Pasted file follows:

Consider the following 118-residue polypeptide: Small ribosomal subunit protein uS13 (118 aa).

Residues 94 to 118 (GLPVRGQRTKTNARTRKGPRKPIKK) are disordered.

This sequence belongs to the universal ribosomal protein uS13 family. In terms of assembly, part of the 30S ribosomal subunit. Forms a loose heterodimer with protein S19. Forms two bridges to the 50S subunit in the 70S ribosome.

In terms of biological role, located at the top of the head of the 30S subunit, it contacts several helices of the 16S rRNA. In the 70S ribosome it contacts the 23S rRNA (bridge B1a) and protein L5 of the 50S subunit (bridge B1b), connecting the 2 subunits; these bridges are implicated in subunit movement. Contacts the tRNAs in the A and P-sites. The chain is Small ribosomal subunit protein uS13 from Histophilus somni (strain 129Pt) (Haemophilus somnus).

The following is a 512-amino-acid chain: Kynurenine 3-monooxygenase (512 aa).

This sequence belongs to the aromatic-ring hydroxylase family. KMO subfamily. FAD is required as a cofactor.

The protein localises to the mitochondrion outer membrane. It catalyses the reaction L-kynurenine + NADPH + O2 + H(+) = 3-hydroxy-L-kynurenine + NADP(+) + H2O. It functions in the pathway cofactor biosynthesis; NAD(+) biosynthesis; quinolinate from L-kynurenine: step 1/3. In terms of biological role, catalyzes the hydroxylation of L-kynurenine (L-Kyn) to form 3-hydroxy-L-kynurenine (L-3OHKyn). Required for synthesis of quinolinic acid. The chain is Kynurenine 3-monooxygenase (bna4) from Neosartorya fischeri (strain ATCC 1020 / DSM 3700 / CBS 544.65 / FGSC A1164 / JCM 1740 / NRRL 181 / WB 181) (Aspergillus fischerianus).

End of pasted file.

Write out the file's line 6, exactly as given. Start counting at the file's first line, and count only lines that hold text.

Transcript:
This sequence belongs to the aromatic-ring hydroxylase family. KMO subfamily. FAD is required as a cofactor.